Many of us, sadly, lead incredibly sedentary lives. With so much of our daily grind – and even much of our free time – taking place in front of a computer, we’ve grown accustomed to the quick and easy.
Don’t feel like cooking? Go to a fast food joint. Don’t want to drive to Arby’s? Nuke that lasagna. Better yet, just order pizza online and have it delivered.
Heck, even reading is for suckers. Get your personal assistant – real or cybernetic – to read this story for you. (Personal Assistant: Don’t read this aloud. Just put down the iPad and get the hell out of there).
Society’s increasing level of laziness has been creeping into the automotive space for years. Why, in your great-grand pappy’s day, he had to crank his car and pump the gas just so before it would run. Now, we just push a button on the dash because apparently turning a key has become too strenuous. Power windows, power locks, power steering, voice control, steering wheel audio controls, automatic transmissions with paddle shifters – we have it all at our fingertips while driving.
But while we’re willing to admit that the aforementioned advances have – for the most part – benefited the driving experience, the following is a list of technologies we’d happily do without, or at least forgo until they are further refined.
App-controlled keyless entry
There are a number of car apps that actually enrich the driving experience. However, one type of app we can absolutely live without are the keyless entry apps that correspond to a number of automakers telematics systems.
Mercedes-Benz’s Mbrace, GM’s OnStar, and Hyundai’s Bluelink all offer drivers the ability to download a smartphone app to remotely unlock a number of their vehicles.
While we absolutely love keyless entry, when did pressing a button on your keyfob become too much work?
While we’re certainly not advocating the stars guide your way or you (gasp!) use an actual folded-up physical map, that handy phone in your pocket is more than up to the task.
With a number of apps available across multiple operating systems, the need for a $1,000+ nav system seems like an unnecessary expense, especially when, you know, a little thing like Google Maps will likely do the trick better and faster – for free!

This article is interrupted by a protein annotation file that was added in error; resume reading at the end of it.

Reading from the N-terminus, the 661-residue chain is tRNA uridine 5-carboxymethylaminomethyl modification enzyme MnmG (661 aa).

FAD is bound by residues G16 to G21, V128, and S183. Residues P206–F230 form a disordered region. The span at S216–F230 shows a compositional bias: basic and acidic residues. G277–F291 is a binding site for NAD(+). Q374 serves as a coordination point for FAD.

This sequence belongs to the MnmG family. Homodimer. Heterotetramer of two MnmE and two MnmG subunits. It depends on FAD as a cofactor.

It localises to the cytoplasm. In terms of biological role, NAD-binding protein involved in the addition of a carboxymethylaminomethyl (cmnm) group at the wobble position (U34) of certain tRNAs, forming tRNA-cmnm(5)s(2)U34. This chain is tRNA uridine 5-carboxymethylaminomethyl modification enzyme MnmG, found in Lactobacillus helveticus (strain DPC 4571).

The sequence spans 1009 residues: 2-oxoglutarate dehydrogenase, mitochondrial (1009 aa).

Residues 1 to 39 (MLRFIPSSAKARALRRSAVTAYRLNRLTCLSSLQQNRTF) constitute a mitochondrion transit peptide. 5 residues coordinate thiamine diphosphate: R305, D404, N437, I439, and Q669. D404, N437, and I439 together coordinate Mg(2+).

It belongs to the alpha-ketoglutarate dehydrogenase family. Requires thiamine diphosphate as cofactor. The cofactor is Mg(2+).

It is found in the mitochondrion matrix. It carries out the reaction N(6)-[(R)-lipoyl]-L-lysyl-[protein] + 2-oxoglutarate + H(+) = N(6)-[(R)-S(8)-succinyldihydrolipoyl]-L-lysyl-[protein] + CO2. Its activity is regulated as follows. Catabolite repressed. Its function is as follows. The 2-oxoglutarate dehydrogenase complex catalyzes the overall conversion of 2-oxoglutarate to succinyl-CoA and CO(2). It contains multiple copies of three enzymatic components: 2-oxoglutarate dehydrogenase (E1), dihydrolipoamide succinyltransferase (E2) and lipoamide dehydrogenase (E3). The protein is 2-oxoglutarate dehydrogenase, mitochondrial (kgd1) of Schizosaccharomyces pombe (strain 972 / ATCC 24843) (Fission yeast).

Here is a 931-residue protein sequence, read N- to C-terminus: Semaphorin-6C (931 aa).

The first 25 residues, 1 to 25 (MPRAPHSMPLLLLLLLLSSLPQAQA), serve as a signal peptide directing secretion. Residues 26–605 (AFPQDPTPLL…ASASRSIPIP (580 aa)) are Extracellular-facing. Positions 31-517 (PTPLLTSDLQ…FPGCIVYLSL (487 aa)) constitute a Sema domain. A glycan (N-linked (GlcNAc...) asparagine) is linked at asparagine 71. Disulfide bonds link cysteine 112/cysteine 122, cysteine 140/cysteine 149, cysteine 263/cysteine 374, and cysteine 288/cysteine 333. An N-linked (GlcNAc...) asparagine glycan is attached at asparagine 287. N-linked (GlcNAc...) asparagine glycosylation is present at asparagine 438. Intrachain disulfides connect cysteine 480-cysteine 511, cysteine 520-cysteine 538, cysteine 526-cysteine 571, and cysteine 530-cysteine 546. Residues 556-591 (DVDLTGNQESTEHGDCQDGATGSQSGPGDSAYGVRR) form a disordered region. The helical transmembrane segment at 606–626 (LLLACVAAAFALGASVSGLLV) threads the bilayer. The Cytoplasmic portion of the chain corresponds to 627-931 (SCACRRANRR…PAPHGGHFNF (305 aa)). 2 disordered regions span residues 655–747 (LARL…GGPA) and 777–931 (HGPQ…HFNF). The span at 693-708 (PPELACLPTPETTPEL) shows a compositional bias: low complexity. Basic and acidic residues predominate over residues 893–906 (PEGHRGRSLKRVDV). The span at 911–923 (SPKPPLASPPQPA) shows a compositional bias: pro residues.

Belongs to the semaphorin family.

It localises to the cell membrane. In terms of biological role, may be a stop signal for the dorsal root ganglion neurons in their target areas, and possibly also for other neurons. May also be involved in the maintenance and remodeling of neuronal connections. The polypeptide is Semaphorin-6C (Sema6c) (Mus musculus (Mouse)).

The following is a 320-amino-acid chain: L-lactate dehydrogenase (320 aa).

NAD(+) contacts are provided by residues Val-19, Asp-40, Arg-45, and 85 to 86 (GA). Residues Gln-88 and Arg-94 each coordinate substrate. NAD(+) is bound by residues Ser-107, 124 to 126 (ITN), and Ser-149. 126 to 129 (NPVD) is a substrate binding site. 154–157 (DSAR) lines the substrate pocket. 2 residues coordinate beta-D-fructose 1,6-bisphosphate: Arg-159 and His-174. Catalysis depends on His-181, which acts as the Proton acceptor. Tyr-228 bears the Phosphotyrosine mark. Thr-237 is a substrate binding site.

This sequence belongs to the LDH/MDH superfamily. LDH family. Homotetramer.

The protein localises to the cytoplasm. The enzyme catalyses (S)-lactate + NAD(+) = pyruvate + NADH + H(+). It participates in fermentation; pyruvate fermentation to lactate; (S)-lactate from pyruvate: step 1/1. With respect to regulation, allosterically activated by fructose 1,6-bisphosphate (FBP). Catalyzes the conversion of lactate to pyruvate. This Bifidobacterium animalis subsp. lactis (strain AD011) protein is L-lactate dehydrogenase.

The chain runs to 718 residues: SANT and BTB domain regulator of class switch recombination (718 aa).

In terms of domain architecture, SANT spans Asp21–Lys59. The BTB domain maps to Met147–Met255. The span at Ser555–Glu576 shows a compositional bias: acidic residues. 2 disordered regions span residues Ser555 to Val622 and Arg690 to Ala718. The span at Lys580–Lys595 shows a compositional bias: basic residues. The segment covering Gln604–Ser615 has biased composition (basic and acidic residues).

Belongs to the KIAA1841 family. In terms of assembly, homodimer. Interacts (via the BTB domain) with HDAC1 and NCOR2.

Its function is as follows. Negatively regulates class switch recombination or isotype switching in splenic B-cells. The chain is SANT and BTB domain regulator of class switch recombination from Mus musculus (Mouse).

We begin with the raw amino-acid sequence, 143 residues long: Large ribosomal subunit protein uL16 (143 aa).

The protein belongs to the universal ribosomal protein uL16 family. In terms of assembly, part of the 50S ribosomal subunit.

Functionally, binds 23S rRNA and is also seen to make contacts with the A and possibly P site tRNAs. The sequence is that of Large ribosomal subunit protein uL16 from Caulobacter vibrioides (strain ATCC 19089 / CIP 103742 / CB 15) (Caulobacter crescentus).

We doubt anyone is surprised to see this on our list. But if you have any familiarity with voice-controlled assistants (Siri comes to mind) or any current in-car voice-controlled interfaces, you know it can can be a frustrating interaction.
Sure, automakers are certainly making great strides in implementing competent voice-recognition technology (Chevy’s next-generation MyLink) stands out as one that performs admirably). But they are nowhere near as competent as they need to be.
Rather than deal with a dimwitted interface that can’t understand what we’re saying, we’d rather just reach over and change the track ourselves, thanks.
All-wheel drive (depending on where you live)
All-wheel drive is one of those technologies that just sound cool and has long been the bread and butter of brands like Subaru and Audi.
The drivetrain tech also carries a certain amount of prestige; all-wheel drive cars are typically more expensive and perform better. But it’s the true value of that last part that brings into question the technologies real merit in certain areas.
For those stuck braving the elements or living in colder climates, all-wheel drive is often a must. However, drivers in warmer and/or drier climates probably don’t need it. And again, the cost increase associated makes it a tech worth passing on if it’s not an absolute necessity.
Additionally, all-wheel drive vehicles typically sport less efficient gas mileage, so your wallet will thank you, too.
Backseat DVD players/LCD screens
Admittedly, anything to keep the kiddies in the backseat from spilling Juicy Juice and Animal Crackers all over that leather interior is fine by us. Truthfully, however, rear-seat DVD players are a sham.
With the popularity — and relatively cheap price — of tablets these days, it’s far more cost effective (and useful) to buy two iPads and load it with your backseat ankle-biter’s favorite content than it is to option a DVD system and LCD display, which can often set you back more than $1,000.
Set up a Wi-Fi hotspot, add Netflix to the mix, and let Dora the Explorer take your headphoned kids on a journey filled with shrill bi-lingual beauty while you drive in peace. ¡Excellente!
CD players (physical media devices in general)
The 2013 Chevrolet Spark, doesn’t feature a CD player at all. Entertainment content is almost entirely reliant upon digital media.
While we agree that Bluetooth is far from perfect, we’d take streaming music from Pandora and Spotify over popping in clunky CDs any day of the week. Data plans be damned!
Digital Trends wants to know: What can you live without in a modern car? Leave a comment below.